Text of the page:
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Monday ADA Confessional: I Agree With EEOC…Maybe, Sorta….

August 22, 2016

By Michael G. McClory

At The Bullard Edge we do not pull any punches.  We tell you when EEOC is wrong, as it has been repeatedly (see our posts regarding questionable moves by EEOC, its overstatement of effectiveness, and the agency’s need for renewal of purpose).  On the other hand, because we are fair, we flag instances where we think EEOC is right (such as on payment for pre-employment fitness for safe duty exams under the ADA).
 
Recently, EEOC took a position on pre-employment drug testing and the ADA that may be correct.  It all depends on the facts. 
 
Let’s consider these two scenarios.  Both scenarios take place at Mid-Town Candles, a private employer that has adopted and implemented a fairly typical drug and alcohol policy.  Among other things, the policy provides for pre-employment drug testing.
 
Scenario 1:  
Ed applied for a production line position with Mid-Town Candles.  He has industry experience and a stable job history.  Following a strong interview, Mid-Town Candles offered the position to Ed contingent on a negative pre-employment drug test.
 
Mid-Town Candles has contracted with the Clinic on the Corner to conduct all pre-employment drug tests.  When Ed is told where to go for his pre-employment drug test, he informed the company that he has an aversion to the “US medical industry complex.”  He told HR that in the past employers have always permitted him to go to his treating doctor for drug testing.
 
Mid-Town Candles had no interest in negotiating the terms of the pre-employment drug test.  It told Ed that testing had to be done at the Clinic on the Corner.  When Ed refused, Mid-Town Candles rescinded the job offer.  Ed filed a claim with EEOC alleging disability discrimination.
 
Scenario 2:  
All of the facts remain the same up to the point where Ed complains about the medical industry complex.  We will pick up the action from that point.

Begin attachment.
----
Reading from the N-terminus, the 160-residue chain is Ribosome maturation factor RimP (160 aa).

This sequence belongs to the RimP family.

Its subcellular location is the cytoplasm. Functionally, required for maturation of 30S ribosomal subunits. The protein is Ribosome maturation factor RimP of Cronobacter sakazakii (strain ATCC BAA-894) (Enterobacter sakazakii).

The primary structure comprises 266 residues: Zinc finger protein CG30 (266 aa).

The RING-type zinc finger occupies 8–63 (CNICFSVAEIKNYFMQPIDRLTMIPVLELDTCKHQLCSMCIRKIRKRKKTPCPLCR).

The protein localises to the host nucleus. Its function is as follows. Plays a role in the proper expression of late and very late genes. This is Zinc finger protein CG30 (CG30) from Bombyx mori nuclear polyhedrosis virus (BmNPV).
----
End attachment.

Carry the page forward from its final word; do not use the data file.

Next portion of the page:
When Ed is told where to go for his pre-employment drug test, he informed the company that he has a medical condition that prevents him from providing a urine sample.  He tried to explain to HR that he was completely willing to submit to drug testing and requested that he be permitted to go to his treating doctor for drug testing.
 
Mid-Town Candles had no interest in negotiating the terms of the pre-employment drug test.  It told Ed that testing had to be done at the Clinic on the Corner.  Ed said that he would go to the Clinic on the Corner.  When he reported to the clinic, Ed attempted to explain his medical situation to the lab technician.  Although he listened to the medical explanation Ed offered, the technician’s only response was to confirm that Ed would not be undergoing testing at the clinic.  Consequently, Mid-Town Candles rescinded the job offer.  Ed filed a claim with EEOC alleging disability discrimination.
 
Analysis:  
Based on these facts, The Bullard Edge believes that Mid-Town Candles might win the first claim, but lose the second claim.  Here are the relevant points to consider.
 
First, a drug test is not considered to be a medical exam.  For that reason, the ADA’s restrictions on the timing and scope of medical exams and inquiries do not apply with respect to drug tests.  In these scenarios, Mid-Town Candles requires that candidates undergo pre-employment drug tests after a conditional offer has been extended.  It could require a drug test earlier in the selection process if it wanted to incur that expense.